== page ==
Thrill Seekers, also known as The Time Shifters, is a 1999 made-for-TV sci-fi movie.
Tom Merrick (Casper Van Dien) is a former news reporter who quit his job after several of his colleagues were killed in a collapsing power plant.
While researching catastrophes, he notices that the same man somehow appears in different photographs of these events for over a century...
This film provides examples of:
- Bad Future: After a reporter finds out that tourists from the future are visiting disasters in his own time, he actively seeks to prevent these events. Two agents travel back to stop him from changing anything else. Their boss at one point calls them up from the future which is now overpopulated, polluted, and had bad people get voted into power.
- Cassandra Truth: Of course the FBI are not going to believe Tom's crazy story that time-traveling tourists from the future are the reason he hijacked a plane and forced the pilot to set it down. They just think he's a lunatic who's responsible for the disasters that he's actually trying to prevent.
- Contrived Coincidence: Merrick just happens to get on the same plane as the time-traveling tourist. The tourist is there because the plane is supposed to crash but Merrick's presence is pure coincidence, especially since he nearly crossed paths with the same tourist at the power plant.
- Deadline News: Tom was doing live coverage of a fire at a power plant when a collapsing beam crushes both his colleagues. He later finds out that he was originally supposed to die there as well. It is only because a time traveling tourist from the future distracted him at the right moment that he survived in the first place.
- Delayed Ripple Effect: Hand Waved in that the time agency is said to possess Applied Phlebotinum that allows for some degree of shielding to changes in the timeline, which is how they can go back and stop the hero from altering the future in the first place.
- Set Right What Once Went Wrong: A former reporter gets his hands on information about several upcoming disasters thanks to a tourist agency in the future that uses Time Travel to send people to witness history's worst disasters. In fact, he himself should have died in a building fire had he not been distracted by a time traveling tourist. He uses the information to prevent a mid-air collision and a subway crash. This has major repercussions in the future, which is now a Bad Future due to overpopulation, pollution, and bad politics, as well as disasters related to fusion power plant meltdowns (there was no fusion power in the original future timeline, as its inventor was destined to die in the subway crash). The reporter fails to prevent the next major disaster, as he's being chased by agents from the future, determined to keep him from changing anything else. He uses a time traveling device to go back one day and succeeds this time. This creates a Stable Time Loop, as the device is then found by an FBI agent who's also an amateur inventor. A dying agent from the future recognizes him as the inventor of time travel (i.e. he "discovers" it by studying a device from the future which wouldn't exist without him).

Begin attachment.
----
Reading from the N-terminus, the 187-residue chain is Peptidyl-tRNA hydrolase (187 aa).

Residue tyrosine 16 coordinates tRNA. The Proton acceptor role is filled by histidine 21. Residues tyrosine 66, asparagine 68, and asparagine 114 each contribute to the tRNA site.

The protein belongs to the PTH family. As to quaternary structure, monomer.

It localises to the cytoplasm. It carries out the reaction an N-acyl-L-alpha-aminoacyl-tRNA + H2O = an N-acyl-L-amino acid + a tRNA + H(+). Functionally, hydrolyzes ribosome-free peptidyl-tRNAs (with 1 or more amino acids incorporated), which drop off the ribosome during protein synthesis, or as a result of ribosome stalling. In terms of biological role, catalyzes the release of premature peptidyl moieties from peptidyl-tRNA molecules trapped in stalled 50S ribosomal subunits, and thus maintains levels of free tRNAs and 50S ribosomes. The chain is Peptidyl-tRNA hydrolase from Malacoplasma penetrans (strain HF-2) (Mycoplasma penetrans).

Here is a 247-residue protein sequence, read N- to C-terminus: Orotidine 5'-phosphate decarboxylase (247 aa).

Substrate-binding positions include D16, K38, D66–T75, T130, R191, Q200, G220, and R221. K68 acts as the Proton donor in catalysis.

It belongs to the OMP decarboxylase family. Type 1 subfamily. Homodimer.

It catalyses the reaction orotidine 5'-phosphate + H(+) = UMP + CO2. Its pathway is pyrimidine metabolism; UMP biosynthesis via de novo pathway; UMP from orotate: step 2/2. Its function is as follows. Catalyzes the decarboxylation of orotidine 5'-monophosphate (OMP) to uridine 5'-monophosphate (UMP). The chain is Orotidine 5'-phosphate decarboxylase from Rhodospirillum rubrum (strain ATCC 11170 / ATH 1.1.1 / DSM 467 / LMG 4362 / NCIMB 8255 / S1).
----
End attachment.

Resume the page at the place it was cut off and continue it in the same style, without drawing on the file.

- Stable Time Loop: The movie avoids this trope for the most part, as time is shown to be subject to change. At the end, however, a dying man from the future recognizes one of the Feds, who likes to invent gadgets, as the future inventor of a temporal displacement device, which will open the door for time tourism. The Fed then notices an interesting device near the now-dead man and decides to hold on to it, not knowing it is a time machine.
- Time Travel for Fun and Profit: The movie featured an agency which used time travel for tourists who wanted to witness various disasters from the past, such as the Titanic and Hindenburg. The plot kicks off when a TV reporter notices the same man in photographic records of these events set decades apart but looking exactly the same, and subsequently steals his technology to avert upcoming disasters.